In a step toward better control of the mosquitoes that transmit malaria, researchers, including those from LSTM, have mapped the patterns of insecticide resistance in Anopheles gambiae mosquitoes across Africa.
The study, published in the journal PLOS Biology, is led by researchers at the University of Oxford, with co-PIs Dr Michael Coleman and Professor Janet Hemingway from LSTM, and found that resistance to five mainstream insecticides increased dramatically between 2005 and 2017.
Dr Michael Coleman said: “The wide-spread deployment of standard pyrethroid-treated bednets has been key to the large reductions in malaria prevalence that we have seen in Africa over the last few decades. Clearly, this rapid spread of resistance to pyrethroids signals an urgent need to be able to better understand the efficiency of different resistance management strategies, and to understand the impact of resistance on malaria transmission and control.”
There are more than 400,000 deaths due to malaria worldwide each year, with more than half of all cases occurring in just six countries in Sub-Saharan Africa. In recent years, progress in reducing the burden of malaria in these areas has resulted from expanded mosquito control programs. However, field studies have suggested an increase in insecticide resistance among the mosquitoes that transmit malaria. This could lead to a decrease in the effectiveness of interventions such as insecticide-treated bednets, which are a mainstay of malaria prevention across the continent.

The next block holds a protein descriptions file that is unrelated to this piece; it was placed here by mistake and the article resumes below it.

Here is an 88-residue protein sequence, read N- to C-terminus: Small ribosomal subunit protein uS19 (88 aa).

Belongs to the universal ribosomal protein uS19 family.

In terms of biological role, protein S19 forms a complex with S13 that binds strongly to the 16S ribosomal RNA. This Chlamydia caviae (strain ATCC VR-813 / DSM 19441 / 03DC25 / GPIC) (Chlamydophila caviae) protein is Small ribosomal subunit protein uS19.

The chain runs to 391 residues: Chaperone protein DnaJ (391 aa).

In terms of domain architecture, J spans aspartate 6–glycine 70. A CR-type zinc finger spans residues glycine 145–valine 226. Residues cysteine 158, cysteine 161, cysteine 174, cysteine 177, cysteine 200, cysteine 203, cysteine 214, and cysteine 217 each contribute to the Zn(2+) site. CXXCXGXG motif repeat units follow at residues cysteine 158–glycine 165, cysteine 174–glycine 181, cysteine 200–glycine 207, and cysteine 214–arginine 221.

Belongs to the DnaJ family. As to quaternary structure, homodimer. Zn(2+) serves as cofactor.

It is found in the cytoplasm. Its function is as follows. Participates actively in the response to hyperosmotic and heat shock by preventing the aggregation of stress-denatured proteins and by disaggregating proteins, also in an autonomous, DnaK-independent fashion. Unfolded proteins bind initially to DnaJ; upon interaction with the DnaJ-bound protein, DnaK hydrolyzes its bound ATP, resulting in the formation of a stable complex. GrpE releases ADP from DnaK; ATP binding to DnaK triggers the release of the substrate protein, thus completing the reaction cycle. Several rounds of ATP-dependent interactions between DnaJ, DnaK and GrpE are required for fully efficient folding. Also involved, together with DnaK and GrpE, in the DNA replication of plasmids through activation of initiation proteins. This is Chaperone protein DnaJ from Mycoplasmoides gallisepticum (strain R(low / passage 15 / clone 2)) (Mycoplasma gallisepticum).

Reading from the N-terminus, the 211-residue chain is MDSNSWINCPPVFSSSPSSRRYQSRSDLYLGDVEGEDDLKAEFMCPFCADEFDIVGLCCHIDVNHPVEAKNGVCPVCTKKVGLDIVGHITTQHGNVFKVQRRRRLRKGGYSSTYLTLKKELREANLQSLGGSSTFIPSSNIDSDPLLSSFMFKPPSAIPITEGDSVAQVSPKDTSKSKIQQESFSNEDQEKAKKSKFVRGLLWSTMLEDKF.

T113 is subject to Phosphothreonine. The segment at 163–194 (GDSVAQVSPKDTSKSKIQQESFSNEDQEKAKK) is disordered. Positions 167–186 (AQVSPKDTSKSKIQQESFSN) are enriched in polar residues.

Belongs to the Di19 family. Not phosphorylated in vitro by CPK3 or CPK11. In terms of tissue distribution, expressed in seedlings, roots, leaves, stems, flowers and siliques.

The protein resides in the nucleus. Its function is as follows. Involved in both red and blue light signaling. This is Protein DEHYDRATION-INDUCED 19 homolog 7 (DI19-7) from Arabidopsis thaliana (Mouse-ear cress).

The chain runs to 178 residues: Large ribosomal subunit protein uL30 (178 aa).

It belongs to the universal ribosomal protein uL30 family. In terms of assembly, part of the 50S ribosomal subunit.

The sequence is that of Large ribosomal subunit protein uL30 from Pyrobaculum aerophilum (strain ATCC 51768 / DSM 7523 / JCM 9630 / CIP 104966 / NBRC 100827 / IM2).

In this new study, which is part of a wider body of work aiming to collate the largest disaggregated insecticide resistance data set and map it for malaria vector control programmes, researchers analyzed a published database of information on mosquitoes collected throughout mainland Sub-Saharan Africa between 2005 and 2017. The study looked at 6423 observations across 1466 different locations. They used the data to map and model when and where insecticide resistance had arisen in populations of Anopheles gambiae mosquitoes.
In West Africa, resistance to pyrethroids—the only class of insecticides used in all treated bednets—increased drastically over the timeframe. For instance, 15% of West Africa had mosquitoes with resistance to deltamethrin in 2005, but by 2017 this had risen to 98%. In East Africa, resistance to pyrethroids increased to a lesser degree, expanding from 9% to 45% of the region. Similar increases were seen among populations of mosquitoes resistant to DDT, a chemical often used for indoor spraying to kill malaria-transmitting mosquitoes.
Mapping trends in insecticide resistance phenotypes in African malaria vectors – as published in PLOS Biology https://doi.org/10.1371/journal.pbio.3000633